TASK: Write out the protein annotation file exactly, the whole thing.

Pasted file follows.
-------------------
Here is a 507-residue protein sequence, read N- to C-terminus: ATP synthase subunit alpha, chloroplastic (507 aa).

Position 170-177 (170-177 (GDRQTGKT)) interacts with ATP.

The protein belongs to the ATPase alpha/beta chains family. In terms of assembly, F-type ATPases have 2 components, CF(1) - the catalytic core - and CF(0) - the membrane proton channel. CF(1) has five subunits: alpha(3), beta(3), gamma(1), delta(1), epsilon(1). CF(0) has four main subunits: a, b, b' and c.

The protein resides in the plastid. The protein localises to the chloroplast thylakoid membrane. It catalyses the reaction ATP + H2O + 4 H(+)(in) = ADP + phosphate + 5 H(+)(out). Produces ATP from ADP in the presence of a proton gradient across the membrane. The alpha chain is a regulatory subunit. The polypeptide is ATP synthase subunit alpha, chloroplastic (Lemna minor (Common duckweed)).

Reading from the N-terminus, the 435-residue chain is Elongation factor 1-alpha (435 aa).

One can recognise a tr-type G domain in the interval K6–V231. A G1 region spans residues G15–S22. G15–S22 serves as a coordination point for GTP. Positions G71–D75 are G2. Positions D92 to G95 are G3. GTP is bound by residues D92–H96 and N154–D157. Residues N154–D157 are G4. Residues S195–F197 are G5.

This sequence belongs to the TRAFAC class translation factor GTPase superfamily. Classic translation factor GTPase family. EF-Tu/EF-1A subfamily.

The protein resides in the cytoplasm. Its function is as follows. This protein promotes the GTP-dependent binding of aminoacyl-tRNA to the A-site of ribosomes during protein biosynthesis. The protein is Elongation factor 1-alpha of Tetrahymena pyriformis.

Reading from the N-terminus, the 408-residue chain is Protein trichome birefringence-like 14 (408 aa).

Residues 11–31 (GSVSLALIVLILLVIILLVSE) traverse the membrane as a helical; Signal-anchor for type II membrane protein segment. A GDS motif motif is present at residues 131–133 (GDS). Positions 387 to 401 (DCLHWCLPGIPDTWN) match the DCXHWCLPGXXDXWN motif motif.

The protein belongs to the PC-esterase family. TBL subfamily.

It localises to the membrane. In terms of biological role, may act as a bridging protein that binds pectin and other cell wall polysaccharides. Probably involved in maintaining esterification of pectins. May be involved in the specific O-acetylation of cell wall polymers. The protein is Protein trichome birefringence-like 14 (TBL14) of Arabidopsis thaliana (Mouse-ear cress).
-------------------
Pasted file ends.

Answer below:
Here is a 507-residue protein sequence, read N- to C-terminus: ATP synthase subunit alpha, chloroplastic (507 aa).

Position 170-177 (170-177 (GDRQTGKT)) interacts with ATP.

The protein belongs to the ATPase alpha/beta chains family. In terms of assembly, F-type ATPases have 2 components, CF(1) - the catalytic core - and CF(0) - the membrane proton channel. CF(1) has five subunits: alpha(3), beta(3), gamma(1), delta(1), epsilon(1). CF(0) has four main subunits: a, b, b' and c.

The protein resides in the plastid. The protein localises to the chloroplast thylakoid membrane. It catalyses the reaction ATP + H2O + 4 H(+)(in) = ADP + phosphate + 5 H(+)(out). Produces ATP from ADP in the presence of a proton gradient across the membrane. The alpha chain is a regulatory subunit. The polypeptide is ATP synthase subunit alpha, chloroplastic (Lemna minor (Common duckweed)).

Reading from the N-terminus, the 435-residue chain is Elongation factor 1-alpha (435 aa).

One can recognise a tr-type G domain in the interval K6–V231. A G1 region spans residues G15–S22. G15–S22 serves as a coordination point for GTP. Positions G71–D75 are G2. Positions D92 to G95 are G3. GTP is bound by residues D92–H96 and N154–D157. Residues N154–D157 are G4. Residues S195–F197 are G5.

This sequence belongs to the TRAFAC class translation factor GTPase superfamily. Classic translation factor GTPase family. EF-Tu/EF-1A subfamily.

The protein resides in the cytoplasm. Its function is as follows. This protein promotes the GTP-dependent binding of aminoacyl-tRNA to the A-site of ribosomes during protein biosynthesis. The protein is Elongation factor 1-alpha of Tetrahymena pyriformis.

Reading from the N-terminus, the 408-residue chain is Protein trichome birefringence-like 14 (408 aa).

Residues 11–31 (GSVSLALIVLILLVIILLVSE) traverse the membrane as a helical; Signal-anchor for type II membrane protein segment. A GDS motif motif is present at residues 131–133 (GDS). Positions 387 to 401 (DCLHWCLPGIPDTWN) match the DCXHWCLPGXXDXWN motif motif.

The protein belongs to the PC-esterase family. TBL subfamily.

It localises to the membrane. In terms of biological role, may act as a bridging protein that binds pectin and other cell wall polysaccharides. Probably involved in maintaining esterification of pectins. May be involved in the specific O-acetylation of cell wall polymers. The protein is Protein trichome birefringence-like 14 (TBL14) of Arabidopsis thaliana (Mouse-ear cress).